3D DNA nantubes

Pretty cool research here.

The release:

The gold standard: Biodesign Institute researchers use nanoparticles to make 3-D DNA nanotubes

DNA nanotubes may soon find their way into a new generation of ultra-tiny electronic and biomedical innovations

VIDEO: 5-nm size gold nanoparticles wrap around the perimeter of a DNA nanotube in a spiral pattern. The 3-D structures have been recreated from cryoelectron tomographic imaging.

Click here for more information. 

Arizona State University researchers Hao Yan and Yan Liu imagine and assemble intricate structures on a scale almost unfathomably small. Their medium is the double-helical DNA molecule, a versatile building material offering near limitless construction potential.

In the January 2, 2009 issue of Science, Yan and Liu, researchers at ASU’s Biodesign Institute and faculty in the Department of Chemistry and Biochemistry, reveal for the first time the three-dimensional character of DNA nanotubules, rings and spirals, each a few hundred thousandths the diameter of a human hair. These DNA nanotubes and other synthetic nanostructures may soon find their way into a new generation of ultra-tiny electronic and biomedical innovations.

Yan and Liu are working in the rapidly proliferating field of structural DNA nanotechnology. By copying a page from nature’s guidebook, they capitalize on the DNA molecule’s remarkable properties of self-assembly. When ribbonlike strands of the molecule are brought together, they fasten to each other like strips of Velcro, according to simple rules governing the pairing of their four chemical bases, (labeled A, C, T and G). From this meager alphabet, nature has wrung a mind-bending multiplicity of forms. DNA accomplishes this through the cellular synthesis of structural proteins, coded for by specific sequences of the bases. Such proteins are fundamental constituents of living matter, forming cell walls, vessels, tissues and organs. But DNA itself can also form stable architectural structures, and may be artificially cajoled into doing so.

VIDEO: In this DNA nanotube configuration, again using 5-nm size gold nanoparticles, the nanoparticles form stacked rings around the DNA.

Click here for more information. 

In his research, Yan has been much inspired by nanoscale ingenuity in the natural world: “Unicellular creatures like oceanic diatoms,” he points out, “contain self-assembled protein architectures.” These diverse forms of enormous delicacy and organismic practicality are frequently the result of the orchestrated self-assembly of both organic and inorganic material.

Scientists in the field of structural DNA nanotechnology, including Dr. Yan’s team, have previously demonstrated that pre-fab DNA elements could be induced to self-assemble, forming useful nanostructural platforms or “tiles.” Such tiles are able to snap together—with jigsaw puzzle-piece specificity—through base pairing, forming larger arrays.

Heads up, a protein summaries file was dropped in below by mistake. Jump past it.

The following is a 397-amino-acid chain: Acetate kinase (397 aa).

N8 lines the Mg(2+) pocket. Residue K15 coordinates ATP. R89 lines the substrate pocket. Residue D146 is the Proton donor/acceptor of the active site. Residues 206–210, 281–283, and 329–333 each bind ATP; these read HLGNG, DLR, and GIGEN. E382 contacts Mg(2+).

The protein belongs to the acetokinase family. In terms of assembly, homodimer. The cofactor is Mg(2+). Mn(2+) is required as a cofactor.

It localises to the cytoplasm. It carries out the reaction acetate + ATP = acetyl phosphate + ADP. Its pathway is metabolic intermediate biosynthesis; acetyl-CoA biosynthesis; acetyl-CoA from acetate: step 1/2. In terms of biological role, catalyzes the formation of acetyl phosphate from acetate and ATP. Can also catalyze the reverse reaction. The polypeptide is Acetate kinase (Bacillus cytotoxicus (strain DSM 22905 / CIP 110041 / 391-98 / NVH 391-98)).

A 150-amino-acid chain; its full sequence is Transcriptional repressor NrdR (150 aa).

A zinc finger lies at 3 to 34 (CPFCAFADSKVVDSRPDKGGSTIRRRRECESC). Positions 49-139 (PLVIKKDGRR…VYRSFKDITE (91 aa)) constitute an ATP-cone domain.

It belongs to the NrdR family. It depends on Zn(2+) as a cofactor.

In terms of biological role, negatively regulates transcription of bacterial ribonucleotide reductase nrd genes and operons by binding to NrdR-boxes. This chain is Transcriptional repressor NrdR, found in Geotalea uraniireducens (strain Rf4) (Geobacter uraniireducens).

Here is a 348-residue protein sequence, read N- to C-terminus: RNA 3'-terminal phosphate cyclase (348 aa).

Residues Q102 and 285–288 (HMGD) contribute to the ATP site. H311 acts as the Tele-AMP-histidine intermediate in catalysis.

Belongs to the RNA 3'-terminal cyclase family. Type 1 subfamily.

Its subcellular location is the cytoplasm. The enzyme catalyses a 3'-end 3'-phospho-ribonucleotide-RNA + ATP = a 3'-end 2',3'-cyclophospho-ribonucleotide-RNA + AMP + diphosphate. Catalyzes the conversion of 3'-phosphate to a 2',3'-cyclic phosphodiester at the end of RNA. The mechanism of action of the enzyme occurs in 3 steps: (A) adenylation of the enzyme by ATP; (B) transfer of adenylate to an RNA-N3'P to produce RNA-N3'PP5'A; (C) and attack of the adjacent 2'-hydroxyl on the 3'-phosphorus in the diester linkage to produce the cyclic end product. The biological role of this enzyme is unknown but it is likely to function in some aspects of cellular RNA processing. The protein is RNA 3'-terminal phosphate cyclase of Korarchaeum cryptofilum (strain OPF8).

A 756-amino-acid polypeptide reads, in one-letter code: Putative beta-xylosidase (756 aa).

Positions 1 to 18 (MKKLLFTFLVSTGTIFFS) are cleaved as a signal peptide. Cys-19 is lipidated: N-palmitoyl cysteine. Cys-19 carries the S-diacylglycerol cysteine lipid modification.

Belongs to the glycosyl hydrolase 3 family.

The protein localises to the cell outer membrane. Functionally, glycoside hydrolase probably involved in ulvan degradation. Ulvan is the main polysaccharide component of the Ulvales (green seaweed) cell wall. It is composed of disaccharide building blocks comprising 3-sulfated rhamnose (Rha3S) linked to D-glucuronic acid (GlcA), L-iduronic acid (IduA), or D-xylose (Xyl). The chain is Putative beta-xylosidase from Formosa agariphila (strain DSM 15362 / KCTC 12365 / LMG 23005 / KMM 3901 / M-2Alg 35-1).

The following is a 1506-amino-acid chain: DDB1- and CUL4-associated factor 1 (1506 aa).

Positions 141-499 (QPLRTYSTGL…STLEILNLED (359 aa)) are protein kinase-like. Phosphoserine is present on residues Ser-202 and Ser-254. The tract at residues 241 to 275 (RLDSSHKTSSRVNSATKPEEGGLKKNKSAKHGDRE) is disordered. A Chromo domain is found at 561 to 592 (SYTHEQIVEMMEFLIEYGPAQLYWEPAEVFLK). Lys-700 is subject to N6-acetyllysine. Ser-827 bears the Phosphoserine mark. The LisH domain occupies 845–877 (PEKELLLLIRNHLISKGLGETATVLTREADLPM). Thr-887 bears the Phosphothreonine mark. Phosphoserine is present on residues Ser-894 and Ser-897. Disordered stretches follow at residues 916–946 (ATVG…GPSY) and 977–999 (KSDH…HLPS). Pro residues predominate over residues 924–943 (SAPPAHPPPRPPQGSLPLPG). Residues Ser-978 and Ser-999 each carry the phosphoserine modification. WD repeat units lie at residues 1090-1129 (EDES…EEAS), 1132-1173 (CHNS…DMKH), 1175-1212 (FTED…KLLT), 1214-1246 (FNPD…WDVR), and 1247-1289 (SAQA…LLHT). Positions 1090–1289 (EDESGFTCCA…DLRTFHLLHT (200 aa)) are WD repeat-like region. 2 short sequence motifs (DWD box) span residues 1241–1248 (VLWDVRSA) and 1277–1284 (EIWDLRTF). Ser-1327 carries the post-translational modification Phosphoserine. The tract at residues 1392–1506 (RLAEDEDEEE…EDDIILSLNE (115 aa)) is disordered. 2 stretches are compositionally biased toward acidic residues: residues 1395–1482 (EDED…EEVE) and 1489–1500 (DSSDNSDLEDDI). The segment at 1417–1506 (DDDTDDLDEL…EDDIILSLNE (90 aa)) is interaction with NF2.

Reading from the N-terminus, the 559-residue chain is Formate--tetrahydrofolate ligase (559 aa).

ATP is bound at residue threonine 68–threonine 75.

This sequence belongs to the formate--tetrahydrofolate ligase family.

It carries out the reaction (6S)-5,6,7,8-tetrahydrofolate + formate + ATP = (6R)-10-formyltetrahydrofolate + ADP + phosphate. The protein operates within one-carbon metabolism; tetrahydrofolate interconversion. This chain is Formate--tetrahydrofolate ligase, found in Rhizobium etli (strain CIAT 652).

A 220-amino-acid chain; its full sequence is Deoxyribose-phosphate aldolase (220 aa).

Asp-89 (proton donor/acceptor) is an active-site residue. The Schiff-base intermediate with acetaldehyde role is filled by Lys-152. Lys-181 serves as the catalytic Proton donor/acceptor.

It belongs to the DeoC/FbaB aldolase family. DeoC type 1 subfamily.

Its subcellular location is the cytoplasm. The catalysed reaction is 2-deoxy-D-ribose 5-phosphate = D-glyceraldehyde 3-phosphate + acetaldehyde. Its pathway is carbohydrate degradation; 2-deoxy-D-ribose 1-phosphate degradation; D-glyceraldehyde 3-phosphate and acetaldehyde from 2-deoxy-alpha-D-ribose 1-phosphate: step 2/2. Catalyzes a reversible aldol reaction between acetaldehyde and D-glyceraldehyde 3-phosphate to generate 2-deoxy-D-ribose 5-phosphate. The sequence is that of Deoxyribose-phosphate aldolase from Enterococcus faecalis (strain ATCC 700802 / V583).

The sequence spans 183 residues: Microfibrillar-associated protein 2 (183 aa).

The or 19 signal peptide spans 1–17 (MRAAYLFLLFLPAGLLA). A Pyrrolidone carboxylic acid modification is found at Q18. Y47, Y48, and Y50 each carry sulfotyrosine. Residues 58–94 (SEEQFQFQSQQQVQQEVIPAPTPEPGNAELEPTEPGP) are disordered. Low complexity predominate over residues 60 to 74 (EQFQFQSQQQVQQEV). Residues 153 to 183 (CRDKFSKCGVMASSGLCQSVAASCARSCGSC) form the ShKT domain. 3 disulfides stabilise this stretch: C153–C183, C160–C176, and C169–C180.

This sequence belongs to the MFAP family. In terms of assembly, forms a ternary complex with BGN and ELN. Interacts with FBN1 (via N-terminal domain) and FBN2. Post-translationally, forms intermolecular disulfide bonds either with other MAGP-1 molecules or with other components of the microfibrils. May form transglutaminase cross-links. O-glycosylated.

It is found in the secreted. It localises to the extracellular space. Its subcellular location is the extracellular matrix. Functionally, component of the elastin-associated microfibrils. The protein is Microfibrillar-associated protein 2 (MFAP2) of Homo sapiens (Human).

Yan and Liu’s work in Science responds to one of the fundamental challenges in nanotechnology and materials science, the construction of molecular-level forms in three dimensions. To do so, the team uses gold nanoparticles, which can be placed on single-stranded DNA, compelling these flexible molecular tile arrays to bend away from the nanoparticles, curling into closed loops or forming spring-like spirals or nested rings, roughly 30 to 180 nanometers in diameter.

The gold nanoparticles, which coerce DNA strands to arc back on themselves, produce a force known as “steric hindrance,” whose magnitude depends on the size of particle used. Using this steric hindrance, Yan and Liu have shown for the first time that DNA nanotubules can be specifically directed to curl into closed rings with high yield.

When 5 nanometer gold particles were used, a milder steric hindrance directed the DNA tiles to curl up and join complementary neighboring segments, often forming spirals of varying diameter in addition to closed rings. A 10 nanometer gold particle however, exerted greater steric hindrance, directing a more tightly constrained curling which, produced mostly closed tubules. Yan stresses that the particle not only participates in the self-assembly process as the directed material, but also as an active agent, inducing and guiding formation of the nanotube.

VIDEO: Using 10-nm-size gold nanoparticles, the DNA nanotubes form a split branch structure, with both the spiral tube splitting into two smaller stacked rings.

Click here for more information. 

With the assistance of Anchi Cheng and Jonanthan Brownell at the Scripps Research Institute, they have used an imaging technique known as electron cryotomography to provide the first glimpses of the elusive 3-D architecture of DNA nanotubules. “You quickly freeze the sample in vitreous ice,” he explains, describing the process. “This will preserve the native conformation of the structure.” Subsequent imaging at various tilted angles allows the reconstruction of the three-dimensional nanostructure, with the gold particles providing enough electron density for crisp visualization. (see movies)

DNA nanotubules will soon be ready to join their carbon nanotube cousins, providing flexible, resilient and manipulatable structures at the molecular level. Extending control over 3-D architectures will lay the foundation for future applications in photometry, photovoltaics, touch screen and flexible displays, as well as for far-reaching biomedical advancements.